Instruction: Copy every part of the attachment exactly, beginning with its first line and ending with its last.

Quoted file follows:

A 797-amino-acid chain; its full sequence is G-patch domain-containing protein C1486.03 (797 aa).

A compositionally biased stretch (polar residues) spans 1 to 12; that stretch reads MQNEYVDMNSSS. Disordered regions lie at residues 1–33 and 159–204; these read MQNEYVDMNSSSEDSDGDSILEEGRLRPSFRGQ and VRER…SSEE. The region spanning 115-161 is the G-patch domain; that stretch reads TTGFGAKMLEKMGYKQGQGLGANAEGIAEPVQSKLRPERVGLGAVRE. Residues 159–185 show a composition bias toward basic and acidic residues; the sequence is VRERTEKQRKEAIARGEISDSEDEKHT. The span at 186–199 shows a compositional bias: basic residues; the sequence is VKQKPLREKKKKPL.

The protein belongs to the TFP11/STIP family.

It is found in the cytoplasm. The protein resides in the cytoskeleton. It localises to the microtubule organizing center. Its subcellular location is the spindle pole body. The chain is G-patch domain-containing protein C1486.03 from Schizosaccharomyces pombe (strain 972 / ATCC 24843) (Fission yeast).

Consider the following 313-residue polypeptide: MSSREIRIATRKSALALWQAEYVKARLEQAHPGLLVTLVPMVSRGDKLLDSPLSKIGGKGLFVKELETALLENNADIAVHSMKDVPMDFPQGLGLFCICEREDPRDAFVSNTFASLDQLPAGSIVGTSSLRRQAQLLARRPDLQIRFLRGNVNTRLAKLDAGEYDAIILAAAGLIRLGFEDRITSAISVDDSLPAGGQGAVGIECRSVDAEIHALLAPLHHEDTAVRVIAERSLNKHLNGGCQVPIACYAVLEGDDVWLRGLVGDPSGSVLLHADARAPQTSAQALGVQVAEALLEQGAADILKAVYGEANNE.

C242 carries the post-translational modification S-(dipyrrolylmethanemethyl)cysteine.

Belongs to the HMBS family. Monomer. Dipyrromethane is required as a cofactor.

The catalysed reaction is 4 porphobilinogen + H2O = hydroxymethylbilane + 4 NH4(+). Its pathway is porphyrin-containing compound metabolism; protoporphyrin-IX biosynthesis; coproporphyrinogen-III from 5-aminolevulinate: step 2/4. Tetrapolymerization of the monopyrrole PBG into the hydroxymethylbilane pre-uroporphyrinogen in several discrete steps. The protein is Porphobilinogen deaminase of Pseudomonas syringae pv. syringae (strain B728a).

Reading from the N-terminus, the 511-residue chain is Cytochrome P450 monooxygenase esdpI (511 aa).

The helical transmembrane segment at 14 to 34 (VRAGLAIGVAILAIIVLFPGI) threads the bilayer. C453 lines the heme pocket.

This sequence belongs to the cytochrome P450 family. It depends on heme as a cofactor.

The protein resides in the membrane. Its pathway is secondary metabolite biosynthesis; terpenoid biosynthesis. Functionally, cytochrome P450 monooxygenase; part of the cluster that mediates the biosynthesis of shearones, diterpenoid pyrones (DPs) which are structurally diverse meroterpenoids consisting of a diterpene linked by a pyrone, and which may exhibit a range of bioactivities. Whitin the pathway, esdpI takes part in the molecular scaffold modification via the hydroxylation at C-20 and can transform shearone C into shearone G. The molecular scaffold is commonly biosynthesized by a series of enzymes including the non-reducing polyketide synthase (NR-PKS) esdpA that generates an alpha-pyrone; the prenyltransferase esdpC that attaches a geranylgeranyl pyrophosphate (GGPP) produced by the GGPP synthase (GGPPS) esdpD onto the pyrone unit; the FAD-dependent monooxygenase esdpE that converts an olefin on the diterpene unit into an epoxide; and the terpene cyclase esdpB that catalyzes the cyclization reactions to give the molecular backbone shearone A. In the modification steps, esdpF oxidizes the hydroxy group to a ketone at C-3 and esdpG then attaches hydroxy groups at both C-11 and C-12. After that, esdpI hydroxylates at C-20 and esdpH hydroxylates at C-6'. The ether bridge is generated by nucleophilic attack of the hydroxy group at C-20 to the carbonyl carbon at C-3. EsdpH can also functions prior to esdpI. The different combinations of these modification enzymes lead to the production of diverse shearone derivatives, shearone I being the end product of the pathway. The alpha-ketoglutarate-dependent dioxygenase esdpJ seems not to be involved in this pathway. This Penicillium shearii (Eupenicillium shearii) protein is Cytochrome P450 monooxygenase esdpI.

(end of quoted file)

A 797-amino-acid chain; its full sequence is G-patch domain-containing protein C1486.03 (797 aa).

A compositionally biased stretch (polar residues) spans 1 to 12; that stretch reads MQNEYVDMNSSS. Disordered regions lie at residues 1–33 and 159–204; these read MQNEYVDMNSSSEDSDGDSILEEGRLRPSFRGQ and VRER…SSEE. The region spanning 115-161 is the G-patch domain; that stretch reads TTGFGAKMLEKMGYKQGQGLGANAEGIAEPVQSKLRPERVGLGAVRE. Residues 159–185 show a composition bias toward basic and acidic residues; the sequence is VRERTEKQRKEAIARGEISDSEDEKHT. The span at 186–199 shows a compositional bias: basic residues; the sequence is VKQKPLREKKKKPL.

The protein belongs to the TFP11/STIP family.

It is found in the cytoplasm. The protein resides in the cytoskeleton. It localises to the microtubule organizing center. Its subcellular location is the spindle pole body. The chain is G-patch domain-containing protein C1486.03 from Schizosaccharomyces pombe (strain 972 / ATCC 24843) (Fission yeast).

Consider the following 313-residue polypeptide: MSSREIRIATRKSALALWQAEYVKARLEQAHPGLLVTLVPMVSRGDKLLDSPLSKIGGKGLFVKELETALLENNADIAVHSMKDVPMDFPQGLGLFCICEREDPRDAFVSNTFASLDQLPAGSIVGTSSLRRQAQLLARRPDLQIRFLRGNVNTRLAKLDAGEYDAIILAAAGLIRLGFEDRITSAISVDDSLPAGGQGAVGIECRSVDAEIHALLAPLHHEDTAVRVIAERSLNKHLNGGCQVPIACYAVLEGDDVWLRGLVGDPSGSVLLHADARAPQTSAQALGVQVAEALLEQGAADILKAVYGEANNE.

C242 carries the post-translational modification S-(dipyrrolylmethanemethyl)cysteine.

Belongs to the HMBS family. Monomer. Dipyrromethane is required as a cofactor.

The catalysed reaction is 4 porphobilinogen + H2O = hydroxymethylbilane + 4 NH4(+). Its pathway is porphyrin-containing compound metabolism; protoporphyrin-IX biosynthesis; coproporphyrinogen-III from 5-aminolevulinate: step 2/4. Tetrapolymerization of the monopyrrole PBG into the hydroxymethylbilane pre-uroporphyrinogen in several discrete steps. The protein is Porphobilinogen deaminase of Pseudomonas syringae pv. syringae (strain B728a).

Reading from the N-terminus, the 511-residue chain is Cytochrome P450 monooxygenase esdpI (511 aa).

The helical transmembrane segment at 14 to 34 (VRAGLAIGVAILAIIVLFPGI) threads the bilayer. C453 lines the heme pocket.

This sequence belongs to the cytochrome P450 family. It depends on heme as a cofactor.

The protein resides in the membrane. Its pathway is secondary metabolite biosynthesis; terpenoid biosynthesis. Functionally, cytochrome P450 monooxygenase; part of the cluster that mediates the biosynthesis of shearones, diterpenoid pyrones (DPs) which are structurally diverse meroterpenoids consisting of a diterpene linked by a pyrone, and which may exhibit a range of bioactivities. Whitin the pathway, esdpI takes part in the molecular scaffold modification via the hydroxylation at C-20 and can transform shearone C into shearone G. The molecular scaffold is commonly biosynthesized by a series of enzymes including the non-reducing polyketide synthase (NR-PKS) esdpA that generates an alpha-pyrone; the prenyltransferase esdpC that attaches a geranylgeranyl pyrophosphate (GGPP) produced by the GGPP synthase (GGPPS) esdpD onto the pyrone unit; the FAD-dependent monooxygenase esdpE that converts an olefin on the diterpene unit into an epoxide; and the terpene cyclase esdpB that catalyzes the cyclization reactions to give the molecular backbone shearone A. In the modification steps, esdpF oxidizes the hydroxy group to a ketone at C-3 and esdpG then attaches hydroxy groups at both C-11 and C-12. After that, esdpI hydroxylates at C-20 and esdpH hydroxylates at C-6'. The ether bridge is generated by nucleophilic attack of the hydroxy group at C-20 to the carbonyl carbon at C-3. EsdpH can also functions prior to esdpI. The different combinations of these modification enzymes lead to the production of diverse shearone derivatives, shearone I being the end product of the pathway. The alpha-ketoglutarate-dependent dioxygenase esdpJ seems not to be involved in this pathway. This Penicillium shearii (Eupenicillium shearii) protein is Cytochrome P450 monooxygenase esdpI.